Well dressing in a plague village

Up into the hills beyond Chesterfield lies the village of Eyam.


I suspect its fame lies in the fact that in 1665 during the great plague in London, Eyam contracted the disease. It arrived when a flea infested bundle of cloth was delivered to the local tailor George Vicars. The tailor, his assistant and several villagers were soon dead and the following year, as summer approached, the rector of the parish church the Reverend William Mompesson and a local Puritan Minister, Thomas Stanley introduced a number of precautions to ensure that the disease did not spread to the remainder of Derbyshire. They effectively sealed the village off from the outside world and insisted that the villagers quarantine themselves. The measure was effective at a cost. Some say that only 83 villagers survived out of a population of 350.

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Today the population of Eyam is just under 1000. Each year at the end of August deliverance from the plague is commemorated but also three wells in the village are “dressed.”


Well dressing is a great tradition in Derbyshire. Like many local traditions its origins seem a little strange to me. It is all to do with water gods. This is perhaps not a great topic on which to focus, although the importance and essential nature of water is something which I think out to be remembered and celebrated. And celebrate it they do in Derbyshire, especially in Eyam where at the end of August they decorated three of their wells.


It’s a great skill which involves a tray of mud into which is pressed flower petals seeds and grasses. My knowledge of gardening is not great (you didn’t have to nod there!) but even I can tell that flower petals, even when pressed into damp mud, are not going to remain fresh or indeed secure for very long. So the job has to be done quickly and very near the day when the dressings are presented.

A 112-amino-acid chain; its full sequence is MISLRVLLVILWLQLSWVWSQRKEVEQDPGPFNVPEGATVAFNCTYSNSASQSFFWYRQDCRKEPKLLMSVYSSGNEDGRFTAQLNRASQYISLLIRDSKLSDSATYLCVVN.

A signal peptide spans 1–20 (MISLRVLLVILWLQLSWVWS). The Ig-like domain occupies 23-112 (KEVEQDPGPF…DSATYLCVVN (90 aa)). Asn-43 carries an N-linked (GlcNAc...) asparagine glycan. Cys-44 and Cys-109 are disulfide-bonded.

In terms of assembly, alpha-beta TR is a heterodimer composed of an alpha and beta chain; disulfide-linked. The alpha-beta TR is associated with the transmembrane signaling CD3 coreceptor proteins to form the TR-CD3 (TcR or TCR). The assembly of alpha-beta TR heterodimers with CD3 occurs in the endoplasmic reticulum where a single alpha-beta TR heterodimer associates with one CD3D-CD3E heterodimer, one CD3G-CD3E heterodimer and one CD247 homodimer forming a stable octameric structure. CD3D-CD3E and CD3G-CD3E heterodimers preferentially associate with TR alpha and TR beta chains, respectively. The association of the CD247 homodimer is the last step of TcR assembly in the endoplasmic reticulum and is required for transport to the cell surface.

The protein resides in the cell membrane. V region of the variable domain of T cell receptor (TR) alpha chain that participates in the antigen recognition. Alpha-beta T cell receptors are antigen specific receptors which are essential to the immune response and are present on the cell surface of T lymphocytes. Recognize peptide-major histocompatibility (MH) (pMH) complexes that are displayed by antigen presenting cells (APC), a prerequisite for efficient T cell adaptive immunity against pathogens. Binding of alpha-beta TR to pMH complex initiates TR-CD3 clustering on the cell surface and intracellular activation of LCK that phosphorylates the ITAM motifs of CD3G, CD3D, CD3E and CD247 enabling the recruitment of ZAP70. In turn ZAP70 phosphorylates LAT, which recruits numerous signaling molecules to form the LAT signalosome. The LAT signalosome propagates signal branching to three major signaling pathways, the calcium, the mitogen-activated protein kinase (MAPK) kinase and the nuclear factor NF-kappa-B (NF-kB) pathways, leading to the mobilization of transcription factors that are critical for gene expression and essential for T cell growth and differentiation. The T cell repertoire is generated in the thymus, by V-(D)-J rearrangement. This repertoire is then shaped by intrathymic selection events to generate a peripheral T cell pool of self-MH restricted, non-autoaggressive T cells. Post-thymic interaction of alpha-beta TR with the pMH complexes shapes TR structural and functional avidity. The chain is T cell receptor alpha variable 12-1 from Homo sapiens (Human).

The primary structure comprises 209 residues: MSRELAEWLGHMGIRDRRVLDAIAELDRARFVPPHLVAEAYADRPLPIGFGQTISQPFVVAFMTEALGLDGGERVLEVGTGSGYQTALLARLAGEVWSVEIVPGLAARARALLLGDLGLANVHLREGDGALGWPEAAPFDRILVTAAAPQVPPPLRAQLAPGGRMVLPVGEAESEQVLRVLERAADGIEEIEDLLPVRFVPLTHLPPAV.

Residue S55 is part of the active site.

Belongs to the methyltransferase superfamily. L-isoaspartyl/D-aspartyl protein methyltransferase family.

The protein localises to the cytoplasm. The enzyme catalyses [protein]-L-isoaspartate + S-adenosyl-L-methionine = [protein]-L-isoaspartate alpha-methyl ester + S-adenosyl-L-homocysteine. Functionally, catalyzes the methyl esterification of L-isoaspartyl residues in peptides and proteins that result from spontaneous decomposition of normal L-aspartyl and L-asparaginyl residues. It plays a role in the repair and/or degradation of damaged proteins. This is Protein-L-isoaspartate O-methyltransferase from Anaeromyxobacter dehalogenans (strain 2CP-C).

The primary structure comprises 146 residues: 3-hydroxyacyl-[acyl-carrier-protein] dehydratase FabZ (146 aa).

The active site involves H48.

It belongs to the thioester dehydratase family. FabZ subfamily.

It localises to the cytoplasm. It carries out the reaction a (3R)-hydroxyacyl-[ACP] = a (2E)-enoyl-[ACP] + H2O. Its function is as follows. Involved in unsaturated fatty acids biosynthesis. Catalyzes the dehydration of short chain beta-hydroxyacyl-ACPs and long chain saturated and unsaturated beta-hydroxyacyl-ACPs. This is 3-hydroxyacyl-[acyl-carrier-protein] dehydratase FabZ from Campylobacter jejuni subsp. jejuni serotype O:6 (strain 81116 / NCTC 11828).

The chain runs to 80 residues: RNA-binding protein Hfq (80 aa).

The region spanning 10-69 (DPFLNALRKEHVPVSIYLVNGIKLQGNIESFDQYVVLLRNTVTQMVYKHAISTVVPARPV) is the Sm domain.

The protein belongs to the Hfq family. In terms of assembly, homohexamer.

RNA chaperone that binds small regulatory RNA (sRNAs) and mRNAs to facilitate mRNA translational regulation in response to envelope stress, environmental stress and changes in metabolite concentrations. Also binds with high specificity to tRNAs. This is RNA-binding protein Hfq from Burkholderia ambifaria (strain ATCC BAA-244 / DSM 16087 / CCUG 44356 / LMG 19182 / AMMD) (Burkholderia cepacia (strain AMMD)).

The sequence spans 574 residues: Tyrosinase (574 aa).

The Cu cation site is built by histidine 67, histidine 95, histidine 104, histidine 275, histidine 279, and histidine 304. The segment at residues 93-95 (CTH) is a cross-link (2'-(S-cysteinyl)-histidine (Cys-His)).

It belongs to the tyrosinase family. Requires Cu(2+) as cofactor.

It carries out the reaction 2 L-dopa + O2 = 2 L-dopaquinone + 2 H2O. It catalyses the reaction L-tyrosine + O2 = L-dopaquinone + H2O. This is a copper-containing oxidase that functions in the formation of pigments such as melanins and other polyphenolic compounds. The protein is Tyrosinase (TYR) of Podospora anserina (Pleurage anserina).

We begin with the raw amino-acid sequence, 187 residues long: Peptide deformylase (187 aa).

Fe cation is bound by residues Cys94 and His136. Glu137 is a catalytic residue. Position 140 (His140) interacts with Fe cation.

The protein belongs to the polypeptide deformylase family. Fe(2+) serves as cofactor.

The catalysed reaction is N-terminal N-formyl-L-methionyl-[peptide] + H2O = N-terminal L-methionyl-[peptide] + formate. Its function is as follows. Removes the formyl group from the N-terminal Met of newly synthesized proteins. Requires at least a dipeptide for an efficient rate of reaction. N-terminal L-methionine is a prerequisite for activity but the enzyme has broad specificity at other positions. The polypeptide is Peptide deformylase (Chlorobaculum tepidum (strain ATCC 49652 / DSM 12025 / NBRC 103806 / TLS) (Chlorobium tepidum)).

I marvelled at the artistry of these three wells. They are designed by local people and one of them is constructed by the children of the village. You are allowed to guess which one that is.


On the day of the blessing the Carnival Queen and her attendants, along with the local minister process to each of the wells in turn. They are led by a local band – or at least one which escaped over the border from Yorkshire – and most of the villagers. Each well in turn is blessed and that signals the beginning of Carnival Week.


It’s a great tradition and one with many photo opportunities. Sadly I don’t feel it is as well-known as perhaps it ought to be. On the plus side one could say that so far it has escaped the world of commercialisation and perhaps that is the way that the villagers would prefer it.

Maybe next year one or two of my readers might quietly and unobtrusively go and see this interesting and in my book spectacular village event for themselves.